The following analysis may hopefully clarify the property taxation system in Italy at the moment.
There are basically 2 categories of levies that everyone, resident or otherwise, must pay after purchasing a home in Italy:
1) Levies dealing with transfer of property such as stamp duty (imposta di registro), land registry tax (imposta ipotecaria), cadastral tax (imposta catastale) and VAT (IVA). VAT is generally levied on the purchase for property bought from a renovation company or a developer within 5 years after completion of work on the property. The other three taxes (stamp duty, land registry and cadastral tax) are usually based on the property’s “cadastral declared value” of the deed of sale called the “Rogito.” Notably, the cadastral value is lower than the property’s market price since it is based on appraisals which in most cases were done several years back.
If one buys his or her principal home, also called prima casa, from a company or a private seller without applying VAT, whereby you can move into the property within 18 months after signing the final contract, live in the property for more than 6 months a year and if the home is not categorized as luxury property, then the registration tax, also known as ‘imposta di registro’, drops from the previously paid 3% to 2% of the property’s cadastral value. This comes with a minimum payment due of 1000 Euros. The cadastral tax (imposta catastale) and the land registry tax (imposta ipotecaria) also reduces from the previous 168 Euros to € 50 in each case.
For second homes (seconda casa) the stamp duty is 9% and is applied on the cadastral value in case the buyer is a private entity, or on the purchase price if is a business entity. Land registry and cadastral taxes are € 50 in each case.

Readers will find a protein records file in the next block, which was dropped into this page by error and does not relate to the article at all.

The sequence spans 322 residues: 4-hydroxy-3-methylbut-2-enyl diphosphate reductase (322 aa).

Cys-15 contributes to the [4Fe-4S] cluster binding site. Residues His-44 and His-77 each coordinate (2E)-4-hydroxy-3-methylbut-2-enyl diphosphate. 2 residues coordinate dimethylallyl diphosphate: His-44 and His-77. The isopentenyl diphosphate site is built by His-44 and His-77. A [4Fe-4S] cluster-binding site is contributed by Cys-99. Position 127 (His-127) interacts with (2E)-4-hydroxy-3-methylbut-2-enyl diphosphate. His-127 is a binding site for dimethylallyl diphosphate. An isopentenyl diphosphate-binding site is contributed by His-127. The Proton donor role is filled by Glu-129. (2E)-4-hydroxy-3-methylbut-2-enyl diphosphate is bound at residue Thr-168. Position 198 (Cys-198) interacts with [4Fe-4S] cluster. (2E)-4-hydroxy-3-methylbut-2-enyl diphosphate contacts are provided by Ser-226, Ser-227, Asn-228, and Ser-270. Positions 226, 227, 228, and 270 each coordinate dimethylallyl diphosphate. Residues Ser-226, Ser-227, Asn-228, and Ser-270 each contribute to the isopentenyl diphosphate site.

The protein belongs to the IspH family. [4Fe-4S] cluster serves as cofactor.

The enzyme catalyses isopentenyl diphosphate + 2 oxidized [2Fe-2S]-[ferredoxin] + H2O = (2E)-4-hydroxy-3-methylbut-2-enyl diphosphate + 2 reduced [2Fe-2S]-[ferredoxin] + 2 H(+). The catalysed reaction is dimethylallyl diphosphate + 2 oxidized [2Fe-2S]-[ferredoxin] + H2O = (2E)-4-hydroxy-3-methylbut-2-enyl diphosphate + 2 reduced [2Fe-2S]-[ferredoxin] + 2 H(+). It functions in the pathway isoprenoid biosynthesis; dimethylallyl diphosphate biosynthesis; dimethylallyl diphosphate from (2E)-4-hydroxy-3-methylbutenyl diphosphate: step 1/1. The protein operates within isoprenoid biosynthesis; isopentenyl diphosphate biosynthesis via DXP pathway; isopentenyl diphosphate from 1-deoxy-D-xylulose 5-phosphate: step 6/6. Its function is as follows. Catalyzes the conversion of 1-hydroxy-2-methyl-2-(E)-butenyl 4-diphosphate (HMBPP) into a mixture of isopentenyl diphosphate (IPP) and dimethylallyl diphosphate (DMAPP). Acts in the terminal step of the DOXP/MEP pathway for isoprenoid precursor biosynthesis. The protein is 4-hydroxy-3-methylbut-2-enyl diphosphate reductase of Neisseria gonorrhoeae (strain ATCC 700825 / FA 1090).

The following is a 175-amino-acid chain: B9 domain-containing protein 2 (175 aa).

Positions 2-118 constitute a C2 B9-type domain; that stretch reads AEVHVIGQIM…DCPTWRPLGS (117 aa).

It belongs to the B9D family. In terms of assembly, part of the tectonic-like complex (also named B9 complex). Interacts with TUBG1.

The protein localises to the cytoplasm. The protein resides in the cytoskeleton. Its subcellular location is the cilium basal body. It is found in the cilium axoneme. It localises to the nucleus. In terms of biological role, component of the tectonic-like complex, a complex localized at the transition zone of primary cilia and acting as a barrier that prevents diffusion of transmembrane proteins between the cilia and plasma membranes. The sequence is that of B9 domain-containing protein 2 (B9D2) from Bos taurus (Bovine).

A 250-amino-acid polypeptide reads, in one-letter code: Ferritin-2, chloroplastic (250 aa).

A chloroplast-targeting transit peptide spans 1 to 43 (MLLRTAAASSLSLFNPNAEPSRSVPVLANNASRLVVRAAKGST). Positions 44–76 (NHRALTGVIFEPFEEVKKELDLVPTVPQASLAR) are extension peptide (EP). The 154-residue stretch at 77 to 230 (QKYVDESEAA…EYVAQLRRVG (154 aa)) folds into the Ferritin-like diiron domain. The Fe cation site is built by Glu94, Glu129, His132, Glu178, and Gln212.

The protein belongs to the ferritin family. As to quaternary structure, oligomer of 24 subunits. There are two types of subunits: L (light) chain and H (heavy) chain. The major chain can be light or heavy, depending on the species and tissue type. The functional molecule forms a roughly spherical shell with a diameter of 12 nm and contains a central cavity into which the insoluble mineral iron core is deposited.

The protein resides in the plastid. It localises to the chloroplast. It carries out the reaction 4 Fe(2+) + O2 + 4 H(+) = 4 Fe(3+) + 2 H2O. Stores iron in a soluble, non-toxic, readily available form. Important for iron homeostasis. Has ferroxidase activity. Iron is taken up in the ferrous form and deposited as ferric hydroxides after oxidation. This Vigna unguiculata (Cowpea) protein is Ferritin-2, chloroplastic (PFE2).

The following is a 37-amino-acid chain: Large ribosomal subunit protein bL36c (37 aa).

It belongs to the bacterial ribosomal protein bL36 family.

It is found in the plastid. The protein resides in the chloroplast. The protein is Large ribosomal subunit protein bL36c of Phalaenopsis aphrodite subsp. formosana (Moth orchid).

2) Ownership taxes: IUC (Imposta Comunale Unica). This is a set of taxes groups including IMU (tax on the ownership of the property), TARI (waste collection taxes) and TASI which are local services levies for amenities such as street lighting, etc. The IUC payment is split into 2 tranches.
Only owners of primary residences are exempted from Imu and Tasi for properties that are not classified as luxury homes. However, they will have to pay TARI according to the house’s square metres.
On the contrary if you are buying a second home, you will be required to pay Imu, as well as Tasi and Tari.
Anyway, we recommend you to check thoroughly the exact amount of the taxes you have to pay for your property in Italy since the situation can change from town to town and depending on political events.
When purchasing a home in Italy using a realtor, keep in mind that you will be paying the agent commission. In Italy, commission is due from both buyer and seller, and it is typically 3% of the sale price.
At the closing, you will be paying the Notaio's fees. Also, if you don't speak Italian, add in the costs of an official translator for the translation of the final contract at the Notaio (approximately 500 euro).
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